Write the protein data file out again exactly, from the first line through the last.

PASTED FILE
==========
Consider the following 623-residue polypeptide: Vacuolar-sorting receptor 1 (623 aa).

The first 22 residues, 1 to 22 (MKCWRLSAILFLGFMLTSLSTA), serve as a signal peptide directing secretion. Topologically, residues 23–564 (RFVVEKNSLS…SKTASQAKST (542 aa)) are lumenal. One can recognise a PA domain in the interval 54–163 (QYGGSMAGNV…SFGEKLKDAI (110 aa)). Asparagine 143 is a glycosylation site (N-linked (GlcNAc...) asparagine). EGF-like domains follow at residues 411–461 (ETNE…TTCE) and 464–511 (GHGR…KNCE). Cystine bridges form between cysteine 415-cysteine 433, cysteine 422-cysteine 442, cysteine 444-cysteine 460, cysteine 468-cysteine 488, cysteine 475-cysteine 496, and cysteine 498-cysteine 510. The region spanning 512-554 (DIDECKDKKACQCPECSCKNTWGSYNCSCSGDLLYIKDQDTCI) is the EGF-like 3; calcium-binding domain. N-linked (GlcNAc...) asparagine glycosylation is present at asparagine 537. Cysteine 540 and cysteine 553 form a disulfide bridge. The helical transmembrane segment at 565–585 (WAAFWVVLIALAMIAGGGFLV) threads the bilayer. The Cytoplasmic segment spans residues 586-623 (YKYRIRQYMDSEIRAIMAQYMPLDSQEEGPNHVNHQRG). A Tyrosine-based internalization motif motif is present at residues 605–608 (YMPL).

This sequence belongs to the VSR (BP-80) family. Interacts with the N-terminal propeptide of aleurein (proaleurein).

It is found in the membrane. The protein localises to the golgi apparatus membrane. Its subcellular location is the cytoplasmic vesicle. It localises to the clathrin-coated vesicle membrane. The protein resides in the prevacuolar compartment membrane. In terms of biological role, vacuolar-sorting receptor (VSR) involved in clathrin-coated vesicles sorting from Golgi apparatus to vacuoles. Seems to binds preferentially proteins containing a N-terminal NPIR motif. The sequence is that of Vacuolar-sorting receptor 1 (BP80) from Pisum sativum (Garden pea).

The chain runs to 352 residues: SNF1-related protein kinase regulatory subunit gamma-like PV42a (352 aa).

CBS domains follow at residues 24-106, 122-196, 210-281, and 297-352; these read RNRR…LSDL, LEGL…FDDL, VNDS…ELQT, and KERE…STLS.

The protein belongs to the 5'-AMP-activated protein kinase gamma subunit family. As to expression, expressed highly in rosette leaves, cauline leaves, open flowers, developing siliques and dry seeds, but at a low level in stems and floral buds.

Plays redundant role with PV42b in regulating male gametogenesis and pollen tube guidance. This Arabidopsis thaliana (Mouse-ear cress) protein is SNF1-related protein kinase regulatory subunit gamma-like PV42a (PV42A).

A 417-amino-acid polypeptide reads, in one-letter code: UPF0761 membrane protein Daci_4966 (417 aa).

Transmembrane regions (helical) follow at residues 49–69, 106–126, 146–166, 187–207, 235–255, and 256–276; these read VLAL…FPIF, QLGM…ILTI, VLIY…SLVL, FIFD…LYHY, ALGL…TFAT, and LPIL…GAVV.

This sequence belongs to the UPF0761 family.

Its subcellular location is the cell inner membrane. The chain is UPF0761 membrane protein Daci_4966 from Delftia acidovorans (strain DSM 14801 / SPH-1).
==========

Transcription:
Consider the following 623-residue polypeptide: Vacuolar-sorting receptor 1 (623 aa).

The first 22 residues, 1 to 22 (MKCWRLSAILFLGFMLTSLSTA), serve as a signal peptide directing secretion. Topologically, residues 23–564 (RFVVEKNSLS…SKTASQAKST (542 aa)) are lumenal. One can recognise a PA domain in the interval 54–163 (QYGGSMAGNV…SFGEKLKDAI (110 aa)). Asparagine 143 is a glycosylation site (N-linked (GlcNAc...) asparagine). EGF-like domains follow at residues 411–461 (ETNE…TTCE) and 464–511 (GHGR…KNCE). Cystine bridges form between cysteine 415-cysteine 433, cysteine 422-cysteine 442, cysteine 444-cysteine 460, cysteine 468-cysteine 488, cysteine 475-cysteine 496, and cysteine 498-cysteine 510. The region spanning 512-554 (DIDECKDKKACQCPECSCKNTWGSYNCSCSGDLLYIKDQDTCI) is the EGF-like 3; calcium-binding domain. N-linked (GlcNAc...) asparagine glycosylation is present at asparagine 537. Cysteine 540 and cysteine 553 form a disulfide bridge. The helical transmembrane segment at 565–585 (WAAFWVVLIALAMIAGGGFLV) threads the bilayer. The Cytoplasmic segment spans residues 586-623 (YKYRIRQYMDSEIRAIMAQYMPLDSQEEGPNHVNHQRG). A Tyrosine-based internalization motif motif is present at residues 605–608 (YMPL).

This sequence belongs to the VSR (BP-80) family. Interacts with the N-terminal propeptide of aleurein (proaleurein).

It is found in the membrane. The protein localises to the golgi apparatus membrane. Its subcellular location is the cytoplasmic vesicle. It localises to the clathrin-coated vesicle membrane. The protein resides in the prevacuolar compartment membrane. In terms of biological role, vacuolar-sorting receptor (VSR) involved in clathrin-coated vesicles sorting from Golgi apparatus to vacuoles. Seems to binds preferentially proteins containing a N-terminal NPIR motif. The sequence is that of Vacuolar-sorting receptor 1 (BP80) from Pisum sativum (Garden pea).

The chain runs to 352 residues: SNF1-related protein kinase regulatory subunit gamma-like PV42a (352 aa).

CBS domains follow at residues 24-106, 122-196, 210-281, and 297-352; these read RNRR…LSDL, LEGL…FDDL, VNDS…ELQT, and KERE…STLS.

The protein belongs to the 5'-AMP-activated protein kinase gamma subunit family. As to expression, expressed highly in rosette leaves, cauline leaves, open flowers, developing siliques and dry seeds, but at a low level in stems and floral buds.

Plays redundant role with PV42b in regulating male gametogenesis and pollen tube guidance. This Arabidopsis thaliana (Mouse-ear cress) protein is SNF1-related protein kinase regulatory subunit gamma-like PV42a (PV42A).

A 417-amino-acid polypeptide reads, in one-letter code: UPF0761 membrane protein Daci_4966 (417 aa).

Transmembrane regions (helical) follow at residues 49–69, 106–126, 146–166, 187–207, 235–255, and 256–276; these read VLAL…FPIF, QLGM…ILTI, VLIY…SLVL, FIFD…LYHY, ALGL…TFAT, and LPIL…GAVV.

This sequence belongs to the UPF0761 family.

Its subcellular location is the cell inner membrane. The chain is UPF0761 membrane protein Daci_4966 from Delftia acidovorans (strain DSM 14801 / SPH-1).